EF: How did you learn that the university had decided to close most of the dorms and send most students back home and how did you feel about this?
GB: So, I found out that ECU [East Carolina University] had decided to send most of the students home when I woke up one morning and saw multiple texts from my friends saying to check my email. I was really sad that when I found out because now I was losing both my senior year and my freshman year of college. But I was kind of expecting this because UNC [University of North Carolina] Chapel Hill had already decided to close most of its dorms and the number of cases on ECU's [East Carolina University] campus were really high. The email that they sent us gave us move out dates within the next week or so and said that students could only remain on campus if they had a reason to do so. This email was kind of misleading and confusing because at first they made it seem like you could only stay on campus if you had a medical reason, but a few days later we found out that students in the Honors college and other LLC's (Living Learning Communities) would be granted permission to stay on campus. By that time, I was already making plans to move out and had started packing my things. Other Honors students had already completely moved out and were back home by the time they found this out. This was frustrating to me because I was already upset that I had to move out, but the options were not
clearly communicated to me. I likely would have stayed on campus if I knew of this option. Me and my friends were trying to make the most out of our last week there, but then we found out that one of the girls who we had gone running with in the morning had tested positive for COVID. We had to get tested for COVID, especially since we didn't want to bring it home to our families. Me and four of my other friends' tests all came back positive, which made this even more stressful because we were trying to figure out what to do.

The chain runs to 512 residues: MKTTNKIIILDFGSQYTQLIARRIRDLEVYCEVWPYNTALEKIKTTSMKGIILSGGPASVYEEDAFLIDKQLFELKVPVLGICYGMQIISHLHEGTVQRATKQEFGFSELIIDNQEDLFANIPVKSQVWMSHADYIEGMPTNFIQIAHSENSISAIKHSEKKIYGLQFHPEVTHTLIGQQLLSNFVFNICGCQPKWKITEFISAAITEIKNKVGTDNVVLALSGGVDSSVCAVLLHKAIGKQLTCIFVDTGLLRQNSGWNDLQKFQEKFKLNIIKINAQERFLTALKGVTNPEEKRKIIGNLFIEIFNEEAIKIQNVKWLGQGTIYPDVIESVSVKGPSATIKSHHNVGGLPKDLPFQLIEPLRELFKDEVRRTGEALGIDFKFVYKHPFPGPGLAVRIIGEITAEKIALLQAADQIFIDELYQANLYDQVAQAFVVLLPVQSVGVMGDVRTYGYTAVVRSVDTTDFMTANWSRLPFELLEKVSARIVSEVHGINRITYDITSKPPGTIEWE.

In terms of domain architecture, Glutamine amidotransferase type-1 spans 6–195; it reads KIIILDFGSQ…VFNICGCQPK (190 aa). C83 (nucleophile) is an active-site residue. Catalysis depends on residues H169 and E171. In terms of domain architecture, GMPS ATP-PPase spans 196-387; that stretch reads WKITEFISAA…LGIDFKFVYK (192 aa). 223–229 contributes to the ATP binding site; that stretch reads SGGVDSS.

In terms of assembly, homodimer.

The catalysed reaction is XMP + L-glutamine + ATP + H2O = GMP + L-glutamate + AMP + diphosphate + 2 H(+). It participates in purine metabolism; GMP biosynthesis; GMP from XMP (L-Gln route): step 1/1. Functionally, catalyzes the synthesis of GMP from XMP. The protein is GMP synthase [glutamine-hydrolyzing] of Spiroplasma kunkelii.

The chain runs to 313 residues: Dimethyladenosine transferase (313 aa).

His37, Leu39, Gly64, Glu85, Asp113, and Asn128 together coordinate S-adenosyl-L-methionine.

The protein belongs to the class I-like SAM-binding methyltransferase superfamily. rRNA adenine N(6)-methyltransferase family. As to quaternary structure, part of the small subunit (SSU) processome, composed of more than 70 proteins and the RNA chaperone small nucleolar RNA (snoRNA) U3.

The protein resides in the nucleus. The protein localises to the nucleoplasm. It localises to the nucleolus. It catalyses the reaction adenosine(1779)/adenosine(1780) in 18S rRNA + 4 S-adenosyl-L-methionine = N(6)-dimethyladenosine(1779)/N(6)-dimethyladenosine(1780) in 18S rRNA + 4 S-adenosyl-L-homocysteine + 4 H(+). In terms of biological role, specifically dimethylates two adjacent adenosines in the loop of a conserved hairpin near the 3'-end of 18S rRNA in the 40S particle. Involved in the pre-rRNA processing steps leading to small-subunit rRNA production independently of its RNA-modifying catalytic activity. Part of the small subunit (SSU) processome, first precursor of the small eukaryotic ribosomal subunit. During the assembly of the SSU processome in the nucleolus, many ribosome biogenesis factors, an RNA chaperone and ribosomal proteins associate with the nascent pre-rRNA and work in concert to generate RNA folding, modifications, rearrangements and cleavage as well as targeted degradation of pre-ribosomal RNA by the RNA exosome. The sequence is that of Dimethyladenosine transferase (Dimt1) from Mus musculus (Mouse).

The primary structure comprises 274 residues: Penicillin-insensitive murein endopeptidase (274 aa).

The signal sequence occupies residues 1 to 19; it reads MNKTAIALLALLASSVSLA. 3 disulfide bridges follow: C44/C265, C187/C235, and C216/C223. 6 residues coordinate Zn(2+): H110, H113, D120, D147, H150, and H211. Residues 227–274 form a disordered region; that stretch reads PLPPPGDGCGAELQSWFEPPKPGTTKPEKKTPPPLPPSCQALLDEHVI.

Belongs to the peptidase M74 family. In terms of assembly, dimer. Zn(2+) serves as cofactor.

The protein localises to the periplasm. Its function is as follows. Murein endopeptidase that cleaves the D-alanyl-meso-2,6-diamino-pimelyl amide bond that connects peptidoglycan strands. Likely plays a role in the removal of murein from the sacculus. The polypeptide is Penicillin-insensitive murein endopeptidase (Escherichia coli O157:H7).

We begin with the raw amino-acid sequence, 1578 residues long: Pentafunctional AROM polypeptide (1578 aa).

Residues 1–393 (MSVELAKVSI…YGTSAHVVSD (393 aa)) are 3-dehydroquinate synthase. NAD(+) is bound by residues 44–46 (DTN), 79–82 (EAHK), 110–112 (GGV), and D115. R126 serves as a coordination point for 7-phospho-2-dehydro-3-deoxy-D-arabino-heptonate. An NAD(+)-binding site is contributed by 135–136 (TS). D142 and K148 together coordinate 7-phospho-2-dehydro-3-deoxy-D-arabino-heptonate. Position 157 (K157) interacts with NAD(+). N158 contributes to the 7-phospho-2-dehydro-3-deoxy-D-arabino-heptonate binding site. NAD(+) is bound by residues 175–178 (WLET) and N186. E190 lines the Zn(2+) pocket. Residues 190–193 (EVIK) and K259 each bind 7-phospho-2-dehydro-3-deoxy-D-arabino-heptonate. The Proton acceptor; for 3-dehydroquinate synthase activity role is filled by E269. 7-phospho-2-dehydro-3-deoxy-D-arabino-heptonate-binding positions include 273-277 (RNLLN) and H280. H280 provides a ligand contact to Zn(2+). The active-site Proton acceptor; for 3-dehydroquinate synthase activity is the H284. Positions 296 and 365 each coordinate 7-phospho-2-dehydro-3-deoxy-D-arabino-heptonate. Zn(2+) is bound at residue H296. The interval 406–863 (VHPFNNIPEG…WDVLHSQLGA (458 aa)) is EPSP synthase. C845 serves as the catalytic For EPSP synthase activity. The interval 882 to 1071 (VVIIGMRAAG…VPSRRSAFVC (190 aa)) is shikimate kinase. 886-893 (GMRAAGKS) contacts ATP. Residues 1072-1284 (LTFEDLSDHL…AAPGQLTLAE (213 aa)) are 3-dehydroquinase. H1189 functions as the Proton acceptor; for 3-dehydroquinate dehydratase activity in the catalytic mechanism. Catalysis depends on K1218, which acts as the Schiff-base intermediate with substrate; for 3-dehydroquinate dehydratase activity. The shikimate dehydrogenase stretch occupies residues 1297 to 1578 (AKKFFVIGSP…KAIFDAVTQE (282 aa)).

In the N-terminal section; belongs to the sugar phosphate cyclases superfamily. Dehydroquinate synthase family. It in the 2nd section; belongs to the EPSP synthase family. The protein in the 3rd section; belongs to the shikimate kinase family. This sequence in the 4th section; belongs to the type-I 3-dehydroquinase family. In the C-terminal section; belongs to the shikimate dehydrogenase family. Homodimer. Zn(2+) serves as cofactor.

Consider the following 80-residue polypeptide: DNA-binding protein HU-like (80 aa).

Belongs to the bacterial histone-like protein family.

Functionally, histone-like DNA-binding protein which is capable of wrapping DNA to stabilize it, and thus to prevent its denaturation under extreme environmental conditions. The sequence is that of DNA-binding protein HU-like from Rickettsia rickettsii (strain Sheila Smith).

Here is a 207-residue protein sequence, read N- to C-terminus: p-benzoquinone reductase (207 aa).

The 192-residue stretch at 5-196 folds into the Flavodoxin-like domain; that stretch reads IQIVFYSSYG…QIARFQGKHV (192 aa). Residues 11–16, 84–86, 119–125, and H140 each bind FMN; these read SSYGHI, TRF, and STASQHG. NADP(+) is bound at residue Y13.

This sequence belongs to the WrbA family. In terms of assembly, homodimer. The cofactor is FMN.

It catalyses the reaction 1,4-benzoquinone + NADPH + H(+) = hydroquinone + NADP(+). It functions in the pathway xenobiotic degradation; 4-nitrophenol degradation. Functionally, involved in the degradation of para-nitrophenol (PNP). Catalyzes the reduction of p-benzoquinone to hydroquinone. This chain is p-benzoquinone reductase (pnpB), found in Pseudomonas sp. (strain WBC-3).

EF: Can you explain your experience with testing positive for COVID, your symptoms, and how or where you quarantined?
GB: Yah. I got tested at the Student Health Center at ECU [East Carolina University]. It was a drive thru testing line and the testing process was really easy. When I got back from my test I already felt some symptoms of COVID including chills, headache, and a cough and I was also really tired. I talked to my mom on the phone, who is a nurse, and she said that there was a good chance that I would test positive, especially since I knew I had been exposed. We decided that it would be best for my parents to come pick me up and then I could quarantine at home. When they came, we took all of the precautions to make sure they wouldn't get sick. My parents wore masks and gloves, I also wore a mask, and we drove home in separate cars. When I was driving home, I got the call that I had tested positive. At this point, I had expected it to be positive, but it was still kind of scary to know that you actually have COVID and when I got home I quarantined in my room and the bathroom next to my room. I did not go anywhere else in the house and no one came into my room or the bathroom. My parents would drop off food and anything else I needed outside my door and during this time, I received calls from the ECU [East Carolina University] Health Center and the Mecklenburg County Health Department, which is where I live, discussing COVID-19 quarantine procedures and exposure risk. Thankfully, no one else in my house got COVID from me and after about ten days I finished my quarantine. I personally did not have really bad symptoms, for me it just felt like a bad cold for the first few days. I also did not have any after effects of COVID, but one of my friends who had it developed asthma and I also could not exercise as I normally would after my quarantine due to the possible heart issues.
EF: How did your online classes go during quarantine and did quarantine have an impact on your mental health?